tasty bytes from China

September 2011
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The Mall of Chi-Merica
Filed under: General
Posted by: @ 4:21 pm



Whatever America does, China can do bigger.

Take for instance shopping.

The Luosiwan Shopping Center in Kunming is the biggest  shopping center in Asia.

It’s is like Mall of America on steroids.

Make that six mall of Americas.

Luoiswan (pronounced lo-swan)  has space for 23,000 shops, more than 15,000 are already ringing up sales. The average flow of visitors to Luosiwan International Trade City (the official name) is  300,000  a day.

That’s more than  Disneyworld’s foot traffic, which is  a mere 40,739 people, or 81,548 mickey mouse ears a day

 And Disneyworld has  people movers.

However, Luosiwan does have busses that drive right through it.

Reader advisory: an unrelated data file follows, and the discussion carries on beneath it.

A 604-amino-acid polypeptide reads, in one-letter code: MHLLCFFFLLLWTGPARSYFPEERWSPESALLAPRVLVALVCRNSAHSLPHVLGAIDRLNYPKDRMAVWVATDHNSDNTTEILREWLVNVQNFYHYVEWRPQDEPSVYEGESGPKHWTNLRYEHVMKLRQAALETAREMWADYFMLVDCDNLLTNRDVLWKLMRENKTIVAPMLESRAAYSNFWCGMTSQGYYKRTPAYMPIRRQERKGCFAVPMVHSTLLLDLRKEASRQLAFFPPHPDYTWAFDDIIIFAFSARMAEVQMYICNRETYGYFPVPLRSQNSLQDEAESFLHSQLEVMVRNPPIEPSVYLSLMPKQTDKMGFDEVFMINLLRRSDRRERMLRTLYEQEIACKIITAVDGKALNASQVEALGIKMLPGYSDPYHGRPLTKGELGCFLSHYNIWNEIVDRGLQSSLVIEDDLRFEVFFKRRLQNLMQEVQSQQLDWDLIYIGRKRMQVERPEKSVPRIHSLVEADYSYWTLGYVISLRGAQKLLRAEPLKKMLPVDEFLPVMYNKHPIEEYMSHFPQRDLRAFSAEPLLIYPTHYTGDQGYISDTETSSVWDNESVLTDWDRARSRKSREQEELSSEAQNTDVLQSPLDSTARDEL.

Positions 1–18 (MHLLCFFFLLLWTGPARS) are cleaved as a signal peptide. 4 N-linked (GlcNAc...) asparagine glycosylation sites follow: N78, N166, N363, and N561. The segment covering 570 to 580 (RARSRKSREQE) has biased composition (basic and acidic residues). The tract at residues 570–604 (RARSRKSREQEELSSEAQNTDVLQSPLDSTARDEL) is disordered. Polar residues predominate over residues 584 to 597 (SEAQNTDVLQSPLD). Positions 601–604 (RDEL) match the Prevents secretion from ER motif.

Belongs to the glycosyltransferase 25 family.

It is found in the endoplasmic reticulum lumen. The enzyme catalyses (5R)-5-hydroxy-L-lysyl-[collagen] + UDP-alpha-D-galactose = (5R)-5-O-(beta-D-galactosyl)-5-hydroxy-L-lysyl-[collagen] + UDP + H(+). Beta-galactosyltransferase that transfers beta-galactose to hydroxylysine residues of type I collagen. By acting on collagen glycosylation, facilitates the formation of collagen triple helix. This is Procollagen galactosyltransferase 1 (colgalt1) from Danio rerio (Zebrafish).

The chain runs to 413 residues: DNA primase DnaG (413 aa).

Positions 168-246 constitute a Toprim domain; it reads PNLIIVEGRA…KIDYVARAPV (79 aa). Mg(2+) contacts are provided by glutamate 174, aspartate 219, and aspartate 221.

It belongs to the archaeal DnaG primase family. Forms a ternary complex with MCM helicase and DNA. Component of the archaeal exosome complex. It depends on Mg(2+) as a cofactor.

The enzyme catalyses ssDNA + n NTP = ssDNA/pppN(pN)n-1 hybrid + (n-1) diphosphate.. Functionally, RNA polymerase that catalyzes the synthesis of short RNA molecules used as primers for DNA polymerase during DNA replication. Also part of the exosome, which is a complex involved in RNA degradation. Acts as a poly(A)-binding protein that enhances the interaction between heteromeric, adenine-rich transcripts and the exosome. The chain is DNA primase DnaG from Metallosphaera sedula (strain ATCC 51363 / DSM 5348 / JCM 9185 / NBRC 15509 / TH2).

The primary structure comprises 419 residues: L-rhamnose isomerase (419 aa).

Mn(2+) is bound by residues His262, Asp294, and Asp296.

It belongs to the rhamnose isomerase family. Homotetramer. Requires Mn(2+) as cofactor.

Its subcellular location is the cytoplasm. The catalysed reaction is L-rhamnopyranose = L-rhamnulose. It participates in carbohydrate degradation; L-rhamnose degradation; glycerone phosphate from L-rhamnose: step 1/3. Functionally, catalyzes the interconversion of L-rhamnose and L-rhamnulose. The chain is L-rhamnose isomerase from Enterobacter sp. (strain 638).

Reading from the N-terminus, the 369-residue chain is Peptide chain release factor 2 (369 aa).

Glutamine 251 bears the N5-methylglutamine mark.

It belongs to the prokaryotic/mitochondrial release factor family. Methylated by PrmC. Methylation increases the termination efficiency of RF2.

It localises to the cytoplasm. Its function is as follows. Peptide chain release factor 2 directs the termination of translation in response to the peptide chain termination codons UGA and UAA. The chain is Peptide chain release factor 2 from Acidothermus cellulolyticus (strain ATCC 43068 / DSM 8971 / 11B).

Luo Si Wan


I tried snapping a few photos, but like the Alps or Trash Island, you can’t really appreciate the enormity of it.

Along with the size, it’s the vairety of Luosiwan that knocks your socks off

(which, more likely than not, were socks made somewhere in behind the great wall).

But at Luoiswan, it’s not just what you sell, but the random combos.

It’s as if the shop owners picked an item from column a and column b from a chinese menu.

Chopsticks and hangers.

Mens briefs and kitchn towels.

Holiday decorations and umbrellas.

Umbrellas and decorations

Then there is the rubberband man, an aisle away from to the Mannequin Land, the toothbrush man,  Tape is Us, and watchland.







If they make it, you can find it at Luosiwan,

Except of course, for a map of the place in english.

And a box cheese grater.





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Ting Boo-Boo Dong
Filed under: General
Posted by: @ 5:36 am


It’s a good thing all of us were too young to remember mastering our native tongue. If we did remember the trials of mastering English, I’m sure we would have gone nuts .  Maybe that’s why we postpone that thing called bowel control until we hit two.